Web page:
Yay — Catoctin High School football coach Doug Williams will go out on top, an opportunity afforded to very few in the realm of sports.
Williams, who led the Cougars to a 13-1 record and the Class 1A state championship in 2019, announced his retirement Saturday. He will stay on as a physical education teacher at Catoctin through the end of the school year.
In 42 years of coaching, including 29 at Catoctin, few, if any, had a negative word to say about Williams, a remarkable achievement in such a competitive, what-have-you-done-for-me-lately environment.
Most regard Williams as a great coach and an even better person, one who touched and shaped the lives of thousands of players, even long after their playing days at Catoctin.
Friday nights in Thurmont won’t be the same without him on the sideline. The positive impact he made in both the school and community was immense and will be felt for many years to come.
Nay — There needs to be a solution to the brown water in Emmitsburg soon. We’ve said it on these pages before, and we certainly understand that a problem like this can’t be solved overnight. But we, and more importantly the residents, are getting justifiably impatient.
The Emmitsburg Board of Commissioners held a special meeting this week to hear from and update residents on the water woes.
We are glad to hear work has begun to reline the sewers and replace pipes in town. Hopefully that will offer some relief. But until the problem is completely fixed and the water is clear, we cannot ignore the need for urgency. We’re glad the county has joined the effort. All resources should be deployed to fix this. And if they need to bring in others, so be it. But the problem has been around for more than two months. It shouldn’t take that long.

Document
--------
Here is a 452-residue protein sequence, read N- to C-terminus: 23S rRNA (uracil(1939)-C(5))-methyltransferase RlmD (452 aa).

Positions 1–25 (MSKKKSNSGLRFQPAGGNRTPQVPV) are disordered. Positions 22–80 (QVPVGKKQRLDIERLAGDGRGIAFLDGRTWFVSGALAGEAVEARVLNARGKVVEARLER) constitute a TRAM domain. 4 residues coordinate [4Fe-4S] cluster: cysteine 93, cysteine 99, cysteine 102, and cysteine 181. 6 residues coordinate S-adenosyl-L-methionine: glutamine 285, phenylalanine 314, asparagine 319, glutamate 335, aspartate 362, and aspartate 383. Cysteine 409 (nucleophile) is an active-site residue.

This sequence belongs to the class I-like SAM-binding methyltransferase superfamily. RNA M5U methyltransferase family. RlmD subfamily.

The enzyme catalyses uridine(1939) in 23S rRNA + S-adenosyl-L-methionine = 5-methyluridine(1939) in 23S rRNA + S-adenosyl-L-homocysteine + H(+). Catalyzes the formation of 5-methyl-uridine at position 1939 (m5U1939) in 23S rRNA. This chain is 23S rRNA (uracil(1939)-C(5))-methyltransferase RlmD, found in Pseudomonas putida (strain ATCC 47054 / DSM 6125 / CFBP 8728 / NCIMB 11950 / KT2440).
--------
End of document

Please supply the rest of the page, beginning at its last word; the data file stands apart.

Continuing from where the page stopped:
OK, it’s time to roll up your sleeves and get things done. Your neighbors and maybe even your friends need you. But what they want isn’t tough to give. All you need to do is sit back, relax and give blood.
The American Red Cross is reporting a blood shortage, primarily of type O blood, both negative and positive. As we reported earlier this week, blood shortfalls aren’t anything new this time of year. Fresh off the holidays, our minds are elsewhere.
But that doesn’t stop the need for blood donations. As of earlier this week, the Red Cross blood banks in the Washington and Baltimore regions had only a two-day supply of type O blood, the universal type that can be transfused into anyone in an emergency.
So, if you’re able, we’d encourage you to take part in a local blood drive or, if you can’t find one, visit RedCrossBlood.org or call 800-733-2767. It may be the best way any of us can help save a life.
For a student, there’s nothing like going on a field trip, a chance to get out of the classroom and experience something new. Maybe that’s one reason that some of our favorite educational experiences came when we put down the books and ventured out of the classroom to learn about things in person. After all, the best kind of lesson is an experience.
But what if you didn’t need to be there in person to have the same kind of experience? That’s the idea behind a virtual reality simulation where viewers can immerse themselves in 1968 Memphis to learn about Martin Luther King Jr. Now available at @VR, a shop on Willowdale Drive off Frederick’s Golden Mile, those wearing the VR goggles can feel the sights and sounds of the day.
As technology continues to advance, and particularly as today’s youth are becoming more accustomed to using it, we’re increasingly seeing how this kind of tool could be an excellent way of giving students an experience they wouldn’t soon forget. We’re hoping the school system is looking at ways this kind of technology could be added to the overall educational experience.
Yeas and nays is a weekly feature of quick-hit opinions from The Frederick News-Post’s editorial board. Send your suggestions to firstname.lastname@example.org.